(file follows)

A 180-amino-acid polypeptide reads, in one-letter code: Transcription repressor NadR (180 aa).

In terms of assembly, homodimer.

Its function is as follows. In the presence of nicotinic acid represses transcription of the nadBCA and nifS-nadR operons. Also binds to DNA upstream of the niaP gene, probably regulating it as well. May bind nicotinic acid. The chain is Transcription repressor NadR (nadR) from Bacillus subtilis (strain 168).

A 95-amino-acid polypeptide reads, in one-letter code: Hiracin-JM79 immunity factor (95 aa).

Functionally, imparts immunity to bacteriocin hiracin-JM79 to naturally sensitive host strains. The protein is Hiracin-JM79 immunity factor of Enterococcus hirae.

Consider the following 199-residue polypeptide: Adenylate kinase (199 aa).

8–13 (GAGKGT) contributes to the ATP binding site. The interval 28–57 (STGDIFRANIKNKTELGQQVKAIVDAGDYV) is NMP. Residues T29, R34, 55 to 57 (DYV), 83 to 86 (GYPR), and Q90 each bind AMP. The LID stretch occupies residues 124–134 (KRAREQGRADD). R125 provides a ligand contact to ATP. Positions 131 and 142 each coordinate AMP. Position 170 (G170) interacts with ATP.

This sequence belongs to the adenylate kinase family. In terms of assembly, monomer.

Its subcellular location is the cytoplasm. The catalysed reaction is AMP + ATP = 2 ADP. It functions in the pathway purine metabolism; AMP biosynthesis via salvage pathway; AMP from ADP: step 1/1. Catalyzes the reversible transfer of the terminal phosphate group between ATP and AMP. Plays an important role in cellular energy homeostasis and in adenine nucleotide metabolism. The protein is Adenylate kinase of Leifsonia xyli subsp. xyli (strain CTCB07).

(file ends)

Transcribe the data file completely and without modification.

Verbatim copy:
A 180-amino-acid polypeptide reads, in one-letter code: Transcription repressor NadR (180 aa).

In terms of assembly, homodimer.

Its function is as follows. In the presence of nicotinic acid represses transcription of the nadBCA and nifS-nadR operons. Also binds to DNA upstream of the niaP gene, probably regulating it as well. May bind nicotinic acid. The chain is Transcription repressor NadR (nadR) from Bacillus subtilis (strain 168).

A 95-amino-acid polypeptide reads, in one-letter code: Hiracin-JM79 immunity factor (95 aa).

Functionally, imparts immunity to bacteriocin hiracin-JM79 to naturally sensitive host strains. The protein is Hiracin-JM79 immunity factor of Enterococcus hirae.

Consider the following 199-residue polypeptide: Adenylate kinase (199 aa).

8–13 (GAGKGT) contributes to the ATP binding site. The interval 28–57 (STGDIFRANIKNKTELGQQVKAIVDAGDYV) is NMP. Residues T29, R34, 55 to 57 (DYV), 83 to 86 (GYPR), and Q90 each bind AMP. The LID stretch occupies residues 124–134 (KRAREQGRADD). R125 provides a ligand contact to ATP. Positions 131 and 142 each coordinate AMP. Position 170 (G170) interacts with ATP.

This sequence belongs to the adenylate kinase family. In terms of assembly, monomer.

Its subcellular location is the cytoplasm. The catalysed reaction is AMP + ATP = 2 ADP. It functions in the pathway purine metabolism; AMP biosynthesis via salvage pathway; AMP from ADP: step 1/1. Catalyzes the reversible transfer of the terminal phosphate group between ATP and AMP. Plays an important role in cellular energy homeostasis and in adenine nucleotide metabolism. The protein is Adenylate kinase of Leifsonia xyli subsp. xyli (strain CTCB07).